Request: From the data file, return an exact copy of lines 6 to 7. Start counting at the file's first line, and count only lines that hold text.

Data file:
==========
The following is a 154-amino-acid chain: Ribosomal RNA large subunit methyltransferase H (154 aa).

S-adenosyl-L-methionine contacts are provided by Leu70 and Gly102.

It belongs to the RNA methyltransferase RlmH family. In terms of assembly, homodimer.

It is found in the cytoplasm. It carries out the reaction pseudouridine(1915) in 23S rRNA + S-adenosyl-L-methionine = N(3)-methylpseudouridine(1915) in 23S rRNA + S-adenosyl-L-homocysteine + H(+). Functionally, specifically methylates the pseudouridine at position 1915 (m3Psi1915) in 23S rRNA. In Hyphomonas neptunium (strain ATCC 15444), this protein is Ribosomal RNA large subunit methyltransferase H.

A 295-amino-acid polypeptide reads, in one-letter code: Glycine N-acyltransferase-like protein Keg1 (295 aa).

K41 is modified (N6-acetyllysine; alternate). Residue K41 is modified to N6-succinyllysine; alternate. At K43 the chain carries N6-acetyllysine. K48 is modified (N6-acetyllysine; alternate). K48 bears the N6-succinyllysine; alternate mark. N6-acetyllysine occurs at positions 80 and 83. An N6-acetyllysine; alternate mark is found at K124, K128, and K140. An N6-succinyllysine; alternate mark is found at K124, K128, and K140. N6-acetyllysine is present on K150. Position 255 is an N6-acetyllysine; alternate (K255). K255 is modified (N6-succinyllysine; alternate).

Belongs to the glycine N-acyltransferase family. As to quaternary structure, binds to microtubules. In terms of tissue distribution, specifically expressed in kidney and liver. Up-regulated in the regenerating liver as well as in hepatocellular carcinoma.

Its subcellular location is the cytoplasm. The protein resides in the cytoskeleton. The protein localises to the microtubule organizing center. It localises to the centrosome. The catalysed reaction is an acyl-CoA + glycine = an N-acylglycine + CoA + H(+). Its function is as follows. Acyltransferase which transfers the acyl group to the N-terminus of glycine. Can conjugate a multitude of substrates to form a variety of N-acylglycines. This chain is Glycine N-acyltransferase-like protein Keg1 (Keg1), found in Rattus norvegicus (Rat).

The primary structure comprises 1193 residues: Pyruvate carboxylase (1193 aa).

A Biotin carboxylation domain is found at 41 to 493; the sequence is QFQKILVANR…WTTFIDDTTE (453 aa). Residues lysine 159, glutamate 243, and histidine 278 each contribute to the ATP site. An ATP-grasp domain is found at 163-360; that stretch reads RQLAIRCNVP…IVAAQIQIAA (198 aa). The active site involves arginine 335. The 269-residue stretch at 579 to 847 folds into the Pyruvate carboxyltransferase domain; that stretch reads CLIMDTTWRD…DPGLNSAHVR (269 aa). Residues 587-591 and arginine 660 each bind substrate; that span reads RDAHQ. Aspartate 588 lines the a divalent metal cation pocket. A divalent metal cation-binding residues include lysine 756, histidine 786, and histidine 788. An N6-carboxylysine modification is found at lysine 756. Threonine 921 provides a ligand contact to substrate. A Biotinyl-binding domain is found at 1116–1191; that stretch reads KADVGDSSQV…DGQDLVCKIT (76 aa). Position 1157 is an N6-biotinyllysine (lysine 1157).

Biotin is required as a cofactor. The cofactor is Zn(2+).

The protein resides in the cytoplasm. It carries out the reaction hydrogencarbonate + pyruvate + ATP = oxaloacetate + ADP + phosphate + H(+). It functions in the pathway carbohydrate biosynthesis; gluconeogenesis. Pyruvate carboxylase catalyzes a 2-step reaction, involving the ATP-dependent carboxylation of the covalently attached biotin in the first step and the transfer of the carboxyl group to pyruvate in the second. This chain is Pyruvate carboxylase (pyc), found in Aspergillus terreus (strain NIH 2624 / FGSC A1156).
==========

K41 is modified (N6-acetyllysine; alternate). Residue K41 is modified to N6-succinyllysine; alternate. At K43 the chain carries N6-acetyllysine. K48 is modified (N6-acetyllysine; alternate). K48 bears the N6-succinyllysine; alternate mark. N6-acetyllysine occurs at positions 80 and 83. An N6-acetyllysine; alternate mark is found at K124, K128, and K140. An N6-succinyllysine; alternate mark is found at K124, K128, and K140. N6-acetyllysine is present on K150. Position 255 is an N6-acetyllysine; alternate (K255). K255 is modified (N6-succinyllysine; alternate).

Belongs to the glycine N-acyltransferase family. As to quaternary structure, binds to microtubules. In terms of tissue distribution, specifically expressed in kidney and liver. Up-regulated in the regenerating liver as well as in hepatocellular carcinoma.